Setting new life goals after uterine cancer and a total hysterectomy

I’ve always wanted to be a mom. I became an aunt at a very young age, and I loved taking care of my nieces and nephews. I worked at a child welfare organization throughout high school, too, so kids have always been a part of my life.

That’s why finding out I had stage II uterine cancer in August 2016 was a pretty bitter blow. By the time I was diagnosed at age 31, it had already spread to my cervix and both ovaries. My best chance at a cure was a total hysterectomy followed by radiation therapy. The surgery alone would send me into immediate menopause — and end my dreams of having biological children.

Choosing to have the surgery anyway was not an easy decision, but it was one my husband and I agreed upon. I’m still making my peace with it. Some days, I am perfectly content. Others, not so much.

The one thing I have no regrets about is going to MD Anderson for my uterine cancer treatment. It’s 600 miles away from my home, but three years later, I’m still here — and cancer-free — because of it.

My uterine cancer diagnosis

My husband and I had been trying to conceive naturally for quite a while by the time I was diagnosed. My regular gynecologist had been on my case for years to see a fertility specialist. I finally agreed in July 2016.

The specialist performed a pelvic sonogram as a routine part of our first consultation. The scan revealed multiple ovarian cysts and several uterine fibroids. Since I have a history of ovarian cysts, he gave me one more menstrual cycle to see if they resolved on their own. Instead, the growths multiplied.

He ordered a biopsy, and we got the results on August 26. That’s when I learned I had uterine cancer.

Why I chose MD Anderson

My local specialist told me that in more than 30 years of practice, he’d never seen another case of uterine cancer like mine. Normally, it appears in extremely obese women, in their mid-to-late 50s. I didn’t meet either of those criteria, so my situation was pretty unusual.

The doctor suggested I go to MD Anderson. “They are the top of the mountain,” he told me. “And you will get the best care and treatment down there.”

I called the next day and made an appointment. The following week, my husband and I made the 11-hour drive to Houston.

My uterine cancer treatment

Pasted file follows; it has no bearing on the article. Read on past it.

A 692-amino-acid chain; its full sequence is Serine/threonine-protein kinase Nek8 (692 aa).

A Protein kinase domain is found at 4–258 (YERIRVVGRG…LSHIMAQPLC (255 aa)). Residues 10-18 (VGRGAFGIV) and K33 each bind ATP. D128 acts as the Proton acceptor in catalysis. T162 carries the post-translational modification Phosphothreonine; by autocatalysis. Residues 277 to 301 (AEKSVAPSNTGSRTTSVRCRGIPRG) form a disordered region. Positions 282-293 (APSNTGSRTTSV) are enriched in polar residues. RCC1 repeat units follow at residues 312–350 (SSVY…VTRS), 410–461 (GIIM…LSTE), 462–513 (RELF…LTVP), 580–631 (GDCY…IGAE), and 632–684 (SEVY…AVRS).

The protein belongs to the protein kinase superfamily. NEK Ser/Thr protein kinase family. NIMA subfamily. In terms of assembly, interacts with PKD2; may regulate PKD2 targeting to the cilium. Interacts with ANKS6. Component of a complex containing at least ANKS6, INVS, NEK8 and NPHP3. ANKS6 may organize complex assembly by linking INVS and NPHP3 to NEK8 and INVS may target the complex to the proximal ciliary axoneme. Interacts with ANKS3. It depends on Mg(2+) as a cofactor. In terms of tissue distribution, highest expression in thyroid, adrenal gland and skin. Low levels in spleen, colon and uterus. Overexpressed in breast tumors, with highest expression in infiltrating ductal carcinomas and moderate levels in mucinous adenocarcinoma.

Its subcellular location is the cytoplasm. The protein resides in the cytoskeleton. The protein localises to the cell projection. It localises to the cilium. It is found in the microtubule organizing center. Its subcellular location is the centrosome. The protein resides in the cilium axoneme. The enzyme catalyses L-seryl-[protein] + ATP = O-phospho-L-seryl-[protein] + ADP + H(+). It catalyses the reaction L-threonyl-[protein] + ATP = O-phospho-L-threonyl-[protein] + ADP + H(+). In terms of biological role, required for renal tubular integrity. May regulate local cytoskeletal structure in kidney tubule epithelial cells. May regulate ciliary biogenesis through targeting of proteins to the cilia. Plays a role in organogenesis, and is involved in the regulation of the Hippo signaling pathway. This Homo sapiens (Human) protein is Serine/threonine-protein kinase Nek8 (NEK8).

At MD Anderson, we met with Dr. Pamela Soliman. First, she asked us about our plans for a family. Then, she asked if she could present my case to a group of gynecologic oncologists during their regular weekly check-in.

We really liked the fact that Dr. Soliman wanted to get other experts’ opinions before making a treatment recommendation. She took the time to talk things through with us and answered all of our questions. We never felt rushed or uncomfortable.

My husband and I decided there were other ways for us to have kids. So, we told Dr. Soliman our priority was clearing this cancer hurdle first. She consulted her colleagues and gave us her recommendation: a total hysterectomy, followed by five weeks of radiation therapy under Dr. Anuja Jhingran as “an insurance policy.”

I trusted Dr. Soliman. So, I had the hysterectomy on Oct. 14, 2016, and my last radiation treatment on Dec. 16, 2016.

A new life perspective after cancer

Since then, my husband and I have been looking at my cancer diagnosis as a wake-up call. It’s a chance to re-ground ourselves and reconsider our priorities. He stepped down from his position as captain to become a firefighter again, because that’s what he enjoys. I took on a new role at my job, too, so we could schedule more weekend getaways.

I’ve also taken more responsibility for my health, because after completing treatment, a previous back injury got worse. I ended up needing surgery to repair a collapsed disc, so I wasn’t able to burn off stress through exercise for about two years. That left me both at the heaviest weight I’d ever been and really depressed.

I started going to physical therapy, which helped a lot. I liked it so much that I decided to obtain certification in personal training and corrective exercise. I’m finally at a point now where I’m able to lift heavy weights again and train as hard as I want to, so I’ve also entered a local bodybuilding competition.

Finding the silver lining and paying it forward

I needed a goal I could work toward, and bodybuilding felt like something I could do just for me. In taking on this challenge, I’m also showing others they can do more than they think, even after cancer. As big as cancer can be, it’s not something to hold you back. And I will not let it define or limit me.

My cancer diagnosis has given me a completely different outlook on life. I take it one day at a time now, and I try not to stress about what’s coming next. It hasn’t been easy. But I feel like I’ve found the silver lining in exploring ways to give back to others.

So many people have been in my corner supporting me and my husband. Now, I want to pass that on to others as a personal trainer. People often come into their workouts stressed or frustrated. But they leave feeling much better and in a more positive frame of mind. It’s humbling to know I can have that impact. So, I plan to keep doing this as long as possible.

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